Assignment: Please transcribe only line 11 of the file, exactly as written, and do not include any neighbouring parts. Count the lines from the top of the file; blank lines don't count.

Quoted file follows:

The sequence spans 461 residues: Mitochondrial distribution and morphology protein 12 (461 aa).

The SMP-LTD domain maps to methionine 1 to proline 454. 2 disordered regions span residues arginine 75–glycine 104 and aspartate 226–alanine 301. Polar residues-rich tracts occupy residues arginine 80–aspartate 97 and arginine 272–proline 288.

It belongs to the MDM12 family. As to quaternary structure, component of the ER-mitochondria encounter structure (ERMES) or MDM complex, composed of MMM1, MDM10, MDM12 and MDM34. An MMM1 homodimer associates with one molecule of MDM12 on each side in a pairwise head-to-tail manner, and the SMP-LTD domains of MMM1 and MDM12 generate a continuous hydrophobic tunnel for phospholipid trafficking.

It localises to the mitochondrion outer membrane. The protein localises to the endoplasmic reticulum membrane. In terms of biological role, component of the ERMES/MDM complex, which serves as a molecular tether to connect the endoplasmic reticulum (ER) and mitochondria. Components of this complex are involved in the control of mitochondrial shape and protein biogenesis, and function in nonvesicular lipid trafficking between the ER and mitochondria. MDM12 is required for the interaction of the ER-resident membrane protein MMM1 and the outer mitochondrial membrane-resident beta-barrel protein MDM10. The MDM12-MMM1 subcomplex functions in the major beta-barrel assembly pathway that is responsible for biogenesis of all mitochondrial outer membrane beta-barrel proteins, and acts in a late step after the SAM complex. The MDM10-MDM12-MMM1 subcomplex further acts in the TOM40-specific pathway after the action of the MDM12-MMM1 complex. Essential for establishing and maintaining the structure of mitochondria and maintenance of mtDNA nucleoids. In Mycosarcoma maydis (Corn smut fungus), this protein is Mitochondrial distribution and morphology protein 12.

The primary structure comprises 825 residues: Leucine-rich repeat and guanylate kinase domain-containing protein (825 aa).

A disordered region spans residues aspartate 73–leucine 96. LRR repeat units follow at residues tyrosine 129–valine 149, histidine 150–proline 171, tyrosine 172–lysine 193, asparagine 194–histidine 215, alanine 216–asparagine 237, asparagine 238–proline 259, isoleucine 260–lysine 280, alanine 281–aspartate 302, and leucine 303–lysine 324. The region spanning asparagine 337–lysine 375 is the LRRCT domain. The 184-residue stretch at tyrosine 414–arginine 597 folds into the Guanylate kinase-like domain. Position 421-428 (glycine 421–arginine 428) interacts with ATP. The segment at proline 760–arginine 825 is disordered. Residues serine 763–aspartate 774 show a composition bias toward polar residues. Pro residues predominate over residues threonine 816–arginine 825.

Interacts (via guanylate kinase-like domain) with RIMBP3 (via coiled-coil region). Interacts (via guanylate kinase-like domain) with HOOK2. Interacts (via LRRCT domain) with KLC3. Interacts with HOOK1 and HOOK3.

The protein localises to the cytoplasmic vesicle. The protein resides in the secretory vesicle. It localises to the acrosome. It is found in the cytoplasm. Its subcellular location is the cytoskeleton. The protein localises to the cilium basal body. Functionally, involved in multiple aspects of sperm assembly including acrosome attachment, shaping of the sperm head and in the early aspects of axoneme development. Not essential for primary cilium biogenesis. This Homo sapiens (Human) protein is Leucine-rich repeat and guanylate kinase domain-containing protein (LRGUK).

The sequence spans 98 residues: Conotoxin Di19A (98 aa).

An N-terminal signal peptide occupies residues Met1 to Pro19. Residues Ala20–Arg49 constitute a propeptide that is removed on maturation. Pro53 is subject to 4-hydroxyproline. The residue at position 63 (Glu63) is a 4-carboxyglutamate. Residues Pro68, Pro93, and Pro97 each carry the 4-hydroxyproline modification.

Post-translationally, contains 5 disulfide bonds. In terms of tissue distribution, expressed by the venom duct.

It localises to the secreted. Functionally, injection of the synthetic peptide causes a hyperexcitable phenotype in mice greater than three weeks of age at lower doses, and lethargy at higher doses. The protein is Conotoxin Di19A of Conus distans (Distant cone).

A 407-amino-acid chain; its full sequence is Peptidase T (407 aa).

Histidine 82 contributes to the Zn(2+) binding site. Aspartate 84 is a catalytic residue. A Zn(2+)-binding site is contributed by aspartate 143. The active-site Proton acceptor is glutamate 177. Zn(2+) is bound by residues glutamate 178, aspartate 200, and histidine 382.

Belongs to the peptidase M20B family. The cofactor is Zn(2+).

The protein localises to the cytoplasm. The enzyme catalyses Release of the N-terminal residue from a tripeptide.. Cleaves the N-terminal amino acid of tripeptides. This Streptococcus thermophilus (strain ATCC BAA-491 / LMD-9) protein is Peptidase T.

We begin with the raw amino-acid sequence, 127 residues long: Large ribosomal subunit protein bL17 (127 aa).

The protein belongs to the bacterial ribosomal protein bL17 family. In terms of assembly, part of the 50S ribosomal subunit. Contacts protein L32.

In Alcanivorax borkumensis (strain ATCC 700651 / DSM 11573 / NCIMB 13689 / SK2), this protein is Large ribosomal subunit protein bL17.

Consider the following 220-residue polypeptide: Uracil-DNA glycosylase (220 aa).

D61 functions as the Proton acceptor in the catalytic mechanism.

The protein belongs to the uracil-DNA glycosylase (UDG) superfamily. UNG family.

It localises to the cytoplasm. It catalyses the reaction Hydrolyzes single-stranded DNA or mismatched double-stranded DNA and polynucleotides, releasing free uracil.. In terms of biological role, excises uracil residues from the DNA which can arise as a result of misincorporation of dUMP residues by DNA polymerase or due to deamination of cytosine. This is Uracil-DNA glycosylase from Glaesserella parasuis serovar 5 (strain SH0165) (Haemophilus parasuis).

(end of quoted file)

Post-translationally, contains 5 disulfide bonds. In terms of tissue distribution, expressed by the venom duct.